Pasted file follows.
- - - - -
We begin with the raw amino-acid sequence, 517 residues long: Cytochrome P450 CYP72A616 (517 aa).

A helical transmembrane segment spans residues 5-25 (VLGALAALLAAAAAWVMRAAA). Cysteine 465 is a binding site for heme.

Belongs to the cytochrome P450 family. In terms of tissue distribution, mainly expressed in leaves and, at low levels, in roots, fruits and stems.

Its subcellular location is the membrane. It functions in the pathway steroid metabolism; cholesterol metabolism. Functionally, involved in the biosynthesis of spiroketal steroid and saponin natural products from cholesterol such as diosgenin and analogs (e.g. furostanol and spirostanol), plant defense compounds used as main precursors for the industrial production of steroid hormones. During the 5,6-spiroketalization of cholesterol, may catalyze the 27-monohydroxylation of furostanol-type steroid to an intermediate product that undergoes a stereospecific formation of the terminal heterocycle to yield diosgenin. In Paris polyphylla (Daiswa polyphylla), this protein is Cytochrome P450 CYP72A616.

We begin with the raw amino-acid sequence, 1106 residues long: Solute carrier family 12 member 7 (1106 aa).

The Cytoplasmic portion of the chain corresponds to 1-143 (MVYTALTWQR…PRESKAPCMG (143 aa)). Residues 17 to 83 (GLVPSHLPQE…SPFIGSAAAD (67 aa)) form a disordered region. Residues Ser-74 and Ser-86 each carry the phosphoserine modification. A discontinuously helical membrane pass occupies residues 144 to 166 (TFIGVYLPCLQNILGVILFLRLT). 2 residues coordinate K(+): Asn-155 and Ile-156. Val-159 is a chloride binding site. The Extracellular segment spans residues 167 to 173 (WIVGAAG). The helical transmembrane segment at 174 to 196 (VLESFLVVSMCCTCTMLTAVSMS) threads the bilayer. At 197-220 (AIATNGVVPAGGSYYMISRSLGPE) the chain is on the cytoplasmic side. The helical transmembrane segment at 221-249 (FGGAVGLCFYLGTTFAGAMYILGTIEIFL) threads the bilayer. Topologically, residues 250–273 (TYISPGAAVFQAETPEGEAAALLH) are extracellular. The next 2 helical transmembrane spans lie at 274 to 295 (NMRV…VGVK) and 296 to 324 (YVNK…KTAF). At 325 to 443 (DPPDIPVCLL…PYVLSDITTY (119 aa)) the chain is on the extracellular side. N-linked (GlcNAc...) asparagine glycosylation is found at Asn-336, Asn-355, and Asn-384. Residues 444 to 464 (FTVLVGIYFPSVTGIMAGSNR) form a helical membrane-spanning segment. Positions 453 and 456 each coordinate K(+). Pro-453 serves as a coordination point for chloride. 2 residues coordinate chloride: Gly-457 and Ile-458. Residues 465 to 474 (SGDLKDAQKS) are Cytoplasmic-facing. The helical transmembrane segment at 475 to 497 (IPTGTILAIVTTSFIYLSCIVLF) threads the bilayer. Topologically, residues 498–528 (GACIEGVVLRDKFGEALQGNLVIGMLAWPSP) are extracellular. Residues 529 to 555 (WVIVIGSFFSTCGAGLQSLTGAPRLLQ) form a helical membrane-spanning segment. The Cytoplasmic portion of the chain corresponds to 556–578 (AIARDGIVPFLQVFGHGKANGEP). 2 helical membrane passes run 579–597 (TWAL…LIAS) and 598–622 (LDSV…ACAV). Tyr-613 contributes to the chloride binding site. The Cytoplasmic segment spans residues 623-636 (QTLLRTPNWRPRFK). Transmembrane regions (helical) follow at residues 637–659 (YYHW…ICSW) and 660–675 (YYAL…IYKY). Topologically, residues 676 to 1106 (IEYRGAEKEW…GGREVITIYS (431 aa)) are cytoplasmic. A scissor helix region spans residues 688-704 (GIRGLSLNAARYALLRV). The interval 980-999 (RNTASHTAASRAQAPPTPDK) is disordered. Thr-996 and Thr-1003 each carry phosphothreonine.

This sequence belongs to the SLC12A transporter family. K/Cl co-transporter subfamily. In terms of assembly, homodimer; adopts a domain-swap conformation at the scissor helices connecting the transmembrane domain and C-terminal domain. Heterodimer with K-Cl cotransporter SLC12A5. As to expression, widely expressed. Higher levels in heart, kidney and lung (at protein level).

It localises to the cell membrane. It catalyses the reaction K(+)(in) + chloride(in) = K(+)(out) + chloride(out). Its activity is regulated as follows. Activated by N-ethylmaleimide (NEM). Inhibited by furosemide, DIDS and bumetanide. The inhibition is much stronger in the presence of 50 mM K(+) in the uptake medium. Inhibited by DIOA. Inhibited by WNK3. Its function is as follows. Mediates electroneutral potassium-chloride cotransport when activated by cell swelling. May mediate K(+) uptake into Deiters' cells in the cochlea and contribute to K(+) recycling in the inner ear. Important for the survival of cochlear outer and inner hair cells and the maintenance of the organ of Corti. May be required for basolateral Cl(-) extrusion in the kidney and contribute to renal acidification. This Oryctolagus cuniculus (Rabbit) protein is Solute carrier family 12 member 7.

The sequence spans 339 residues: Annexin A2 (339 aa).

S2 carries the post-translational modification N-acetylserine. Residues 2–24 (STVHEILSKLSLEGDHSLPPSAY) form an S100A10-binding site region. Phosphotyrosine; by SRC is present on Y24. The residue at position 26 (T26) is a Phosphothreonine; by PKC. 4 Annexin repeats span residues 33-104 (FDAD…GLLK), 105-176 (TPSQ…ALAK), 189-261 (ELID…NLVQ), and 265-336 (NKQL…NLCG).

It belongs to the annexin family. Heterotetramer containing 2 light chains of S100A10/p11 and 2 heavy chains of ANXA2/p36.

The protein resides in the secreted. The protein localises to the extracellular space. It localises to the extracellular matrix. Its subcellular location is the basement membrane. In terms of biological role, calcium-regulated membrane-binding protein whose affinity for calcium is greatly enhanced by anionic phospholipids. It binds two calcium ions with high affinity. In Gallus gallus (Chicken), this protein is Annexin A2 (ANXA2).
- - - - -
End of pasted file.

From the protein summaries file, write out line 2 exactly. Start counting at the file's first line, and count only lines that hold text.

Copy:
A helical transmembrane segment spans residues 5-25 (VLGALAALLAAAAAWVMRAAA). Cysteine 465 is a binding site for heme.